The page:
The resort is home to some fabulous restaurants, such as Le Radaz, a cute, timber hut at the top of Cotes 2000. On Mont d’Arbois Le Ravière does epic three-course meals.

GETTING THERE

Nearest station Sallanches (12km). Depart London 07:31, change Paris and Bellegarde, arrive Sallanches 16:48.

WHERE TO STAY

Daniel stayed at Chalet Sylvana with Stanford Skiing, a tour operator that specialises in Megève. Half-board accommodation at Chalet Sylvana costs from £70 per person per night. www.stanfordskiing.co.uk; 01603 477471

SKI AREA

pistes 400km

number of lifts 84

pistes 34 green runs/53 blue runs/63 red runs/23 black runs

Highest point Mont Joly, 2,353m

vertical drop 1,200 metres

snowpark yes

adult lift pass for a week €176

SNOW RECOMMENDS
The pizzas at Deli-corner near the main square; the red Fontaine and Scion runs off the top of Alpette, the stunning views from the top of the Mont Joly chair.

BEST FOR beginners, intermediates, romantics and families.

USEFUL CONTACTS
www.megeve.com

 

St Gervais, France

Linked with neighbouring Megève, St Gervais has a long history as a health retreat because of the healing, sulphuric hot water that runs though this attractive village. As such, you get the feeling of being steeped in history here – in a resort that clearly loves its slopes as much for the views as for the thrills. The ambience is chilled, the village home to bon vivants who adore their food and wine. The 400km Evasion Mont Blanc ski area offers huge variety, and if you love enjoying the slopes at a more relaxed pace, this is a wonderful place for a family holiday.

GETTING THERE

Nearest station St Gervais le Fayet (10 minutes from the main village)

SKI AREA See Megève.

SNOW RECOMMENDS Les Thermes de St Gervais les Bains – historic sulphuric healing spa waters; Sous les Freddy’s, a fantastic rustic hut; freeriding in the ‘Magic Garden’ between the Lanchettes and Radaz lifts on Côte 2000.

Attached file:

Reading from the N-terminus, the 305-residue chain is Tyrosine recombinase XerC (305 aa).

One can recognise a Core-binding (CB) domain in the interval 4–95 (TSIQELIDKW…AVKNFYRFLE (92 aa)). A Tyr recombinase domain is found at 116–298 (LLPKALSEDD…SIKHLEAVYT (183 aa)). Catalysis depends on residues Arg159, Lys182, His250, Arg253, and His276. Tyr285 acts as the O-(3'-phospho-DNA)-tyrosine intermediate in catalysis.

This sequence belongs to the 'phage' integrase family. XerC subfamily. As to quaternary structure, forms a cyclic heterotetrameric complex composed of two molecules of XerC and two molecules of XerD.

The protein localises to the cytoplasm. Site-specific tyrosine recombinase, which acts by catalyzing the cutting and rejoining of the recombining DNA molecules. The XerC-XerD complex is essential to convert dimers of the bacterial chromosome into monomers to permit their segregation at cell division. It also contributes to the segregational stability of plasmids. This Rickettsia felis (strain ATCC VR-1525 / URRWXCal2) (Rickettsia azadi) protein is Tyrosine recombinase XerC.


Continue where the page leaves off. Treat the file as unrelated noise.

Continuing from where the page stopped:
BEST FOR beginners, intermediates, spa lovers, and families.

USEFUL CONTACTS
www.saintgervais.com;
www.thermes-saint-gervais.com

Champery Switzerland

Champery, Switzerland

On the Swiss side of the huge 650km Portes de Soleil ski area, Champéry is a sweet village with plenty of charm and wooden chalets. The slopes are connected by gondola from the village, and the first port of call is the Planachaux area, from where you can drop into Les Crosets or continue on toward Chavanette and down reds or blues into Avoriaz.

Chavanette itself is also famously known as the ‘Swiss Wall’ separating France and Switzerland with a huge, steep mogul field that even advanced skiers find a challenge, and looking down on it from the chairlift above is an entertaining exercise in itself. From that point there are multiple options for exploring the Portes du Soleil. You can even head across to Morzine and Les Gets. Of course, you have to give yourself time to get back – or face a long, expensive taxi ride!

GETTING THERE

Nearest station Champéry (located in the village)

WHERE TO STAY

Daniel stayed at l’Hôtel Suisse, with bed and breakfast from 270 CHF per person per night. 0041-244790707; www.hotel-champery.ch

SKI AREA

pistes 650km

number of lifts 193

pistes 153 beginner runs/127 intermediate runs/28 expert runs

Highest point Les Haut Forts, 2,446m

vertical drop 1,466m

snowpark yes

adult lift pass for a week €225

SNOW RECOMMENDS Hot wine evenings outside Le Nord restaurant every Friday; The Grand Paridis area, both on and off piste; the lovely train ride approaching Champéry from Aigle.

BEST FOR intermediates and families.

USEFUL CONTACTS
www.champery.ch

Schruns Austria chair lift

Schruns, Austria

Schruns is a fabulous, unpretentious family ski resort and it’s surprising that the ski area, the Silvretta Montafon, which has 246km of stunning ski terrain linked by some very smooth gondolas, is little known to the British. The ski area is breathtaking, and plenty of red, blue and black runs are accessed from a modern lift system that deposits skiers atop peaks that lead off with various options, usually through terrain that weaves in and out of pine woods. Some of the best are at Schwartzekopfte and Madrisella, or over the other side at Grasjoch.